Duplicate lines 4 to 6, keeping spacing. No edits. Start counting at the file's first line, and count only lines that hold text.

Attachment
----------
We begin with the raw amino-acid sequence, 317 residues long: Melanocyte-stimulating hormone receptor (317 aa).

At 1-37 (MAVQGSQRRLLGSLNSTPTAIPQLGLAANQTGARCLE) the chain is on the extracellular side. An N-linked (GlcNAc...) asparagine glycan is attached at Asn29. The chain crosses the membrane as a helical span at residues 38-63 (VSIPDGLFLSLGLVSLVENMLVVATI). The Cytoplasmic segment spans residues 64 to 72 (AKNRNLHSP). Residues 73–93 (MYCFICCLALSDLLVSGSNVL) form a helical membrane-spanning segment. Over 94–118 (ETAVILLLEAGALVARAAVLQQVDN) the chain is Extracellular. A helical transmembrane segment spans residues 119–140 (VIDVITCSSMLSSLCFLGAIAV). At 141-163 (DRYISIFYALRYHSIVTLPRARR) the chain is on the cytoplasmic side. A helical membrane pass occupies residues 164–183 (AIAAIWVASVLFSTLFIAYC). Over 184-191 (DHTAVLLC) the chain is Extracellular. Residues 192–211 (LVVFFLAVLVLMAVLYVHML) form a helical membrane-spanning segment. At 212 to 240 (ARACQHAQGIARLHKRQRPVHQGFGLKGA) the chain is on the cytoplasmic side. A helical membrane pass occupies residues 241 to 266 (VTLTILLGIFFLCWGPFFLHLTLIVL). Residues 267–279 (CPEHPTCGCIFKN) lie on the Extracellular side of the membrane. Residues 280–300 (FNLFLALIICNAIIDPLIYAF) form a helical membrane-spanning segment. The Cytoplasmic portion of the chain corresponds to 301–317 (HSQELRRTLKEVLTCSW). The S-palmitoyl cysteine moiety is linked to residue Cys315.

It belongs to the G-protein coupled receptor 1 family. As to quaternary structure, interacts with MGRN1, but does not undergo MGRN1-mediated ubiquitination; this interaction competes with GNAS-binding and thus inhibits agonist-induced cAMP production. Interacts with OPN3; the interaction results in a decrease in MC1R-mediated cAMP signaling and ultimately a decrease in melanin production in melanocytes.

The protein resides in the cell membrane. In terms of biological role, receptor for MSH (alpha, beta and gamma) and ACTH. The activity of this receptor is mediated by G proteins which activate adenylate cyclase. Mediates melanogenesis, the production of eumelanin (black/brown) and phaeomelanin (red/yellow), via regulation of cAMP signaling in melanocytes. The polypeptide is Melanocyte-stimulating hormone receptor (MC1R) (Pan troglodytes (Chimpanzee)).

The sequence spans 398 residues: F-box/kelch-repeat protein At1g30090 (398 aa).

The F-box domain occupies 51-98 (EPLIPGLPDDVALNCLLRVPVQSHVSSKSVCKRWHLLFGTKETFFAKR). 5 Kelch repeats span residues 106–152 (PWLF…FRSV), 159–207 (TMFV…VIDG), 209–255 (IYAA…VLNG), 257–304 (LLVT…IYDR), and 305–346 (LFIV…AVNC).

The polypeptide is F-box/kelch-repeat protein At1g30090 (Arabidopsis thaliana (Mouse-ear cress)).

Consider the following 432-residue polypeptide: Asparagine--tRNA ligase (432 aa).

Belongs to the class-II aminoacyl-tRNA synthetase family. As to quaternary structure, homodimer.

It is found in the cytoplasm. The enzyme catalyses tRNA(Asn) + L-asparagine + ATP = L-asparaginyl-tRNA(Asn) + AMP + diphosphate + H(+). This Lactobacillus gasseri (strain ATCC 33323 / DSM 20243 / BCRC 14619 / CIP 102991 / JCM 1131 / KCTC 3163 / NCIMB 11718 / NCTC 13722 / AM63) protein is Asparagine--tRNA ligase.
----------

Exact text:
The protein resides in the cell membrane. In terms of biological role, receptor for MSH (alpha, beta and gamma) and ACTH. The activity of this receptor is mediated by G proteins which activate adenylate cyclase. Mediates melanogenesis, the production of eumelanin (black/brown) and phaeomelanin (red/yellow), via regulation of cAMP signaling in melanocytes. The polypeptide is Melanocyte-stimulating hormone receptor (MC1R) (Pan troglodytes (Chimpanzee)).

The sequence spans 398 residues: F-box/kelch-repeat protein At1g30090 (398 aa).

The F-box domain occupies 51-98 (EPLIPGLPDDVALNCLLRVPVQSHVSSKSVCKRWHLLFGTKETFFAKR). 5 Kelch repeats span residues 106–152 (PWLF…FRSV), 159–207 (TMFV…VIDG), 209–255 (IYAA…VLNG), 257–304 (LLVT…IYDR), and 305–346 (LFIV…AVNC).